new music formed in the city
Published: February 6, 2004 (Issue # 941)
Sergey Grachev / The St. Petersburg Times
British composer Peter Dyson, cofounder of the New Music Initiative.
This Sunday's concert in the Herzen State University provides a sampling of contemporary compositions by foreign and Russian composers, the majority of whom live in the city. Its organizers promise that it is "audience friendly" and very diverse. There is in the program impressionism in the tradition of Debussy, pieces which draw on medieval music, and works which have as their frame of reference Ligeti, Shostakovich and Messiaen.
The highly respected Klassika orchestra under the baton of Roman Leontiev will be performing several pieces that either are being performed for the first time in St. Petersburg or are world premieres.
The concert opens with "Cantus in Memoriam Benjamin Britten" by Estonian composer Arvo Part, dating from 1977. With a nod to minimalism there are 12-minute symphonic pieces such as "Fire" by Marcus Heachcock which dates originally from 1990, when it was commissioned by Greenpeace, and has been performed several times around the U.K. Sunday's performance is a revised version from 2003. The composer said it draws musical inspiration from Prokofiev's "Scythian Suite."
Given the time of year, it should be especially interesting to hear St. Petersburg-based British composer Peter Dyson's "After Winter there always comes Spring", which has its St. Petersburg premiere but was first performed, appropriately, in the northern Russian city of Murmansk. The composer describes the work as is his "Concerto Grosso" because there are solo parts for violin, viola, cello and a string orchestra. The composer's reflections on the first winter he spent in the city comprise the piece. It portrays "wintry violence" with abrasive contemporary harmonies.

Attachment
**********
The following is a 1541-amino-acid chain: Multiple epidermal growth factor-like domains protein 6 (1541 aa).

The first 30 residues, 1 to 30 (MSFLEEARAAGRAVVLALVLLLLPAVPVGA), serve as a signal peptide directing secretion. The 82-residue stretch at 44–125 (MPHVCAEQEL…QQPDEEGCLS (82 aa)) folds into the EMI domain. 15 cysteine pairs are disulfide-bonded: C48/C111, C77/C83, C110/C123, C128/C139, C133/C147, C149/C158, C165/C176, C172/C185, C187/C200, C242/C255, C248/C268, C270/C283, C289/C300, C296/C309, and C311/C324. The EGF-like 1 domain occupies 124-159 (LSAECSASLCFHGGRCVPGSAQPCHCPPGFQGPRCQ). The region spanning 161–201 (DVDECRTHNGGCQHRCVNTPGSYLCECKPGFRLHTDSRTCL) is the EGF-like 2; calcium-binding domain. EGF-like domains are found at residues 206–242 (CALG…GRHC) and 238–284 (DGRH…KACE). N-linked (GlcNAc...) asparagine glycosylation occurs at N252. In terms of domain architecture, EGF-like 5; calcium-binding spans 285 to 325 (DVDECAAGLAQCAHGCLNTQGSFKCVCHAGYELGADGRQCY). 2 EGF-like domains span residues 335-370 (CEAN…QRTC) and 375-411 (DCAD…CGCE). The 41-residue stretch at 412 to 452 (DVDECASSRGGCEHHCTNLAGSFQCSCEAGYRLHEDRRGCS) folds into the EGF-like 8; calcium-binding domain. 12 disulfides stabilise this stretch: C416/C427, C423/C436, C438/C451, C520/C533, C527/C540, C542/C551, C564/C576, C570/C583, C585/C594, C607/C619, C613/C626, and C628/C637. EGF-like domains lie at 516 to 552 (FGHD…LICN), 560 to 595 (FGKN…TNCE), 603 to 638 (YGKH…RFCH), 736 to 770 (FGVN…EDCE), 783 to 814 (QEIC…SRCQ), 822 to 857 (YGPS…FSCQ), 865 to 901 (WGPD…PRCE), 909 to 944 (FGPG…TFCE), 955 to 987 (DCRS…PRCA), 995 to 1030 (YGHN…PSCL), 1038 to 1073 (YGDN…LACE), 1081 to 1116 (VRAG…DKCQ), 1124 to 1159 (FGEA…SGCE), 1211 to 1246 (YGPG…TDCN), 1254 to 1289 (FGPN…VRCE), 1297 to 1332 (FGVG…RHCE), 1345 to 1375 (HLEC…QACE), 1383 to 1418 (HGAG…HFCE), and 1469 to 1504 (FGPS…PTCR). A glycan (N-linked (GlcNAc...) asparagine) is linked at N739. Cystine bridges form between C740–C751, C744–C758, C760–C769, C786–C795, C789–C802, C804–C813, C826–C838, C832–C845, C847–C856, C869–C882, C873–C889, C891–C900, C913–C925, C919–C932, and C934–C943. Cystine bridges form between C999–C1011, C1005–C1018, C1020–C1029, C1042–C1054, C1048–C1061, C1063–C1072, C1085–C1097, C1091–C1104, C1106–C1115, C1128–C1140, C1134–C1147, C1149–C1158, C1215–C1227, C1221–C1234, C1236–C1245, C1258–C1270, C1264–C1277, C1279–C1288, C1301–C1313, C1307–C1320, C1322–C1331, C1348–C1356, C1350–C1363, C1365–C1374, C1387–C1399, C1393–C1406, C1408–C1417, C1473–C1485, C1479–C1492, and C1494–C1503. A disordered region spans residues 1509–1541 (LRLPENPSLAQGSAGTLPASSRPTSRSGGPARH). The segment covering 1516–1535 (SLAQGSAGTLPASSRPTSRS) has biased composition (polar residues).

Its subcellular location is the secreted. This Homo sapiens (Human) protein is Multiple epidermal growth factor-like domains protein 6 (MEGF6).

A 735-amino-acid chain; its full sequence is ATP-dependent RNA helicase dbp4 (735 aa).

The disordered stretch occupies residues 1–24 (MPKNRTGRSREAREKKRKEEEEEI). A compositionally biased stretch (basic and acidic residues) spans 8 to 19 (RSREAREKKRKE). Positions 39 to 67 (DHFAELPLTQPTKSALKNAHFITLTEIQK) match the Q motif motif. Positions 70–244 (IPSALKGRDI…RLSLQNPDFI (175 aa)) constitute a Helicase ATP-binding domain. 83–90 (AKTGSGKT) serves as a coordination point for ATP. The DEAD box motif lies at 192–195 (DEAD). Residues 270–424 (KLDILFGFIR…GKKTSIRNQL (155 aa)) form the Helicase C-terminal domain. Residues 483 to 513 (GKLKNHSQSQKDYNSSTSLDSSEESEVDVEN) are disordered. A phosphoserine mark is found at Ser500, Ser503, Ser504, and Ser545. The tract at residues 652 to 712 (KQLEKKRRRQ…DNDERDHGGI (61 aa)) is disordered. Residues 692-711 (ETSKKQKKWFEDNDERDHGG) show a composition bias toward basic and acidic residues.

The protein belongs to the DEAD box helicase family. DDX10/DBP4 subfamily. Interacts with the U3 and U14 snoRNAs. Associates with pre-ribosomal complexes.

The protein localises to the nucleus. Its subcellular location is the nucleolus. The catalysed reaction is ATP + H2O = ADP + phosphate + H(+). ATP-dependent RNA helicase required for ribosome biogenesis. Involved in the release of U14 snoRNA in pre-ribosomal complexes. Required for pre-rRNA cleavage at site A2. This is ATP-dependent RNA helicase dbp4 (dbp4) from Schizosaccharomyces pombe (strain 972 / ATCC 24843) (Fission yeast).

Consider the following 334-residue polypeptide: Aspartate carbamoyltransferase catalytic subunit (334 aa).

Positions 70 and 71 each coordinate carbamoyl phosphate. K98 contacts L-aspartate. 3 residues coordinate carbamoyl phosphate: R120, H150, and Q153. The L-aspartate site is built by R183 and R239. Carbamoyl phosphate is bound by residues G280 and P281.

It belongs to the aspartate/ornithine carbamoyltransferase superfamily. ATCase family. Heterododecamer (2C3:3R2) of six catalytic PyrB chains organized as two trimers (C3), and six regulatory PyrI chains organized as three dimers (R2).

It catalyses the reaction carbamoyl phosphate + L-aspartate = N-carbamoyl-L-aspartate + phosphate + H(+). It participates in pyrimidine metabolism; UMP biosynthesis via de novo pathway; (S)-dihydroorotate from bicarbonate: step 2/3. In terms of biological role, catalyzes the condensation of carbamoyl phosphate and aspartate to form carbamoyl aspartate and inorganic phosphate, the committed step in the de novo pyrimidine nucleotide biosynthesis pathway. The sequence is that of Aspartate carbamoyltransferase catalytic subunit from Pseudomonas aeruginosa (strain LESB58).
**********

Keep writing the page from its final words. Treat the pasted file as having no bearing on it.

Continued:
The oldest composition in Sunday's performance is Boris Tchaikovsky's clarinet concerto, composed in 1957. The clarinet solo will be performed by Sergei Doroshev from the orchestra of the Mariinsky Theater.
One world premiere is NAS:TROE:SUR:NIE by young St. Petersburg composers Konstantin and Natalia Logvinov. As the name suggests the piece is about contrasting moods and emotions. The other world premiere is by Kirill Mikhalyov. His "Seasons Autumn and Winter-2002" is a symphonic piece for 13 instruments.
The concert has been organized by the New Music Initiative under the joint directorship of composers Marcus Heathcock and Peter Dyson and conductor Roman Leontiev. Heathcock and Dyson both came to St. Petersburg seven years ago. Since 2000 their mission has been to restore an more important tradition from St Petersburg's past.
"A hundred years ago St. Petersburg concert programs were full of first performances. Where have they gone? It is not as though the city is short of good composers and excellent musicians," Dyson said.
New Music Initiative Concert, Feb. 8, at the Kolonny Hall of the Herzen State University, 48 Naberezhnaya Reki Moika at 4.00 p.m. Tickets can be purchased at the start of the concert priced 40 rubles ($1.30) each.